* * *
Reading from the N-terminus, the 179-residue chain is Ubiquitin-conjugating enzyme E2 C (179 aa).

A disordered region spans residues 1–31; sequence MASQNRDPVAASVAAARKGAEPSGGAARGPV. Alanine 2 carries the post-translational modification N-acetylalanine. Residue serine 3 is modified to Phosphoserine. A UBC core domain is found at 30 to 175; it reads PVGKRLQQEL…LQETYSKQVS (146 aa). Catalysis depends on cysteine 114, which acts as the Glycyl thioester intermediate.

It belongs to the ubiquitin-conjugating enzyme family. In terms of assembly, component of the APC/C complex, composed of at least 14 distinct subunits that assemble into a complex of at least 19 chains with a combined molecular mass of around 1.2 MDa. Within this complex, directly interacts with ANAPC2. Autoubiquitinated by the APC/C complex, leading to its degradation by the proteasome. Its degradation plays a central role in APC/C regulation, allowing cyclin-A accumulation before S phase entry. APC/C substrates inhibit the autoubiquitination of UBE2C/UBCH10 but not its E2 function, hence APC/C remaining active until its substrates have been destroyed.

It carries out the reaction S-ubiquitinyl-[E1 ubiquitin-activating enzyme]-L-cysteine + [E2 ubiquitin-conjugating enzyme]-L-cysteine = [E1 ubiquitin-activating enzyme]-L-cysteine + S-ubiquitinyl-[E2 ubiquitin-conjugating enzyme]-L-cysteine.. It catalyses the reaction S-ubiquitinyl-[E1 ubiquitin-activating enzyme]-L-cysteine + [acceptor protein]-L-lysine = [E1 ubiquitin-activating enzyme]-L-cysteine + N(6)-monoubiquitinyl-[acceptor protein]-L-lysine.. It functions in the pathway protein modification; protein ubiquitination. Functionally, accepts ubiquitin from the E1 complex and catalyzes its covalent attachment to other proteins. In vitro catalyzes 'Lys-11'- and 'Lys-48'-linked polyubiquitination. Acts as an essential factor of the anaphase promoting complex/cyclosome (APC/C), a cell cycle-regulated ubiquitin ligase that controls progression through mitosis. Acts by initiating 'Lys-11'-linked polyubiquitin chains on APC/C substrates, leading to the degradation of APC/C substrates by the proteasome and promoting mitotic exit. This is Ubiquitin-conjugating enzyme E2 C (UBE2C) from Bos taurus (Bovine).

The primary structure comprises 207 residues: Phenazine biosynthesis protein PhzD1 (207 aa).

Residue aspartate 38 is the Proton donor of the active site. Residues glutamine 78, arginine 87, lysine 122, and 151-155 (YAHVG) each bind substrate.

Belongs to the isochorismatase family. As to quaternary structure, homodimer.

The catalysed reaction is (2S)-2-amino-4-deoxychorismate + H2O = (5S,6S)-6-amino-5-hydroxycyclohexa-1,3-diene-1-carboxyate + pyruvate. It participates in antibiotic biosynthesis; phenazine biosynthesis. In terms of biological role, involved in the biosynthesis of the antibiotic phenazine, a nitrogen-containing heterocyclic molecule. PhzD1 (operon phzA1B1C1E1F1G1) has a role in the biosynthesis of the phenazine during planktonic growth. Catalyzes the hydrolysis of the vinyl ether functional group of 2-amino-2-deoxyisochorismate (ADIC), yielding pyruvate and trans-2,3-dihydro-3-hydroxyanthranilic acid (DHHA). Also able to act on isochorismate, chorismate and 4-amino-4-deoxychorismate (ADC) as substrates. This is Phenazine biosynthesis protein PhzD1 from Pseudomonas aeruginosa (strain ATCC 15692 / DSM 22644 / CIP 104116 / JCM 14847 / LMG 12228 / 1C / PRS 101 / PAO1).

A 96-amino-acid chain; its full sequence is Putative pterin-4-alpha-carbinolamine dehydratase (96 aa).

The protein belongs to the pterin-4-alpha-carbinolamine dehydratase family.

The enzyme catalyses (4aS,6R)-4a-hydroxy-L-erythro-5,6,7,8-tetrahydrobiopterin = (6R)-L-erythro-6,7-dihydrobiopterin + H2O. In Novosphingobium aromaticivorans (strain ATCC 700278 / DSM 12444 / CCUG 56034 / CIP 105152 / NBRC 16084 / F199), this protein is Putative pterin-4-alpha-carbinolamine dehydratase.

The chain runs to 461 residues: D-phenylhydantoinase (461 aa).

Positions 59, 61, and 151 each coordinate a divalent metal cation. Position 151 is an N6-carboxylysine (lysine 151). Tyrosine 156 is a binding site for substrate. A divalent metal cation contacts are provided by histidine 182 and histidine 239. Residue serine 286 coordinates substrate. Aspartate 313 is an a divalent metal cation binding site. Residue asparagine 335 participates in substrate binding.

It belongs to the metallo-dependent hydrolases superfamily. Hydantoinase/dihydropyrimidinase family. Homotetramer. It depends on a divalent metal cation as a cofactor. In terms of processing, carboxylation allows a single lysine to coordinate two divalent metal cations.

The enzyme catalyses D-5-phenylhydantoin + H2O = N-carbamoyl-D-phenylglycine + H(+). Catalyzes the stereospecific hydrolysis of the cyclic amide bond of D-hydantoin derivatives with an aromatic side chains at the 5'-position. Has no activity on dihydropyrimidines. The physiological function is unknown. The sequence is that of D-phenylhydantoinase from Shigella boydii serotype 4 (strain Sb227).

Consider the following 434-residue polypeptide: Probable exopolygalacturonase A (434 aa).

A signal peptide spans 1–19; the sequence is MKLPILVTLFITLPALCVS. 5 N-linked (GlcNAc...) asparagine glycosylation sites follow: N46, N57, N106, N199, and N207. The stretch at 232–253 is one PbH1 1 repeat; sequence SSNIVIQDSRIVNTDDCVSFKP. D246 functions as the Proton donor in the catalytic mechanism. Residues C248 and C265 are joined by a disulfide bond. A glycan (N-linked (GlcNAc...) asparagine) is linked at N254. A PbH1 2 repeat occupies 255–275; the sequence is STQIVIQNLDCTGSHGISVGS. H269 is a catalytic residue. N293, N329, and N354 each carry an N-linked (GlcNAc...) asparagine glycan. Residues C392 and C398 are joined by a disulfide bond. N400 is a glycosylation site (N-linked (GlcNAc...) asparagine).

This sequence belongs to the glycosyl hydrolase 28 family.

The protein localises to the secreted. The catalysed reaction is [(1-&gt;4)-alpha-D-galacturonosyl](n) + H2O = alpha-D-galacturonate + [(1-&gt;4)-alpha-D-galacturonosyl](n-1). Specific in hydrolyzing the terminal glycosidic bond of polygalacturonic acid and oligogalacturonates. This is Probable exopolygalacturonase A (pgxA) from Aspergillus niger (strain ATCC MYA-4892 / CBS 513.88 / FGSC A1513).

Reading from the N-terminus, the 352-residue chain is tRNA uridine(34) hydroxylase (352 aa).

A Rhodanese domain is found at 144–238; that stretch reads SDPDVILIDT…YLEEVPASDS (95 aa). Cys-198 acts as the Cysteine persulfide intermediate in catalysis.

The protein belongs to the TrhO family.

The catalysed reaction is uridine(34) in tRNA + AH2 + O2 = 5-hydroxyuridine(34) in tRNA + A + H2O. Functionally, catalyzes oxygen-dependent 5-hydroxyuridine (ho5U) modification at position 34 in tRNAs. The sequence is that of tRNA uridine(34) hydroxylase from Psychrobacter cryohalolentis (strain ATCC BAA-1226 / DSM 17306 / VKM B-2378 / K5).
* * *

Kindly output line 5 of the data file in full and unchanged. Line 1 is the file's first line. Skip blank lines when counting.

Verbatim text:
The primary structure comprises 207 residues: Phenazine biosynthesis protein PhzD1 (207 aa).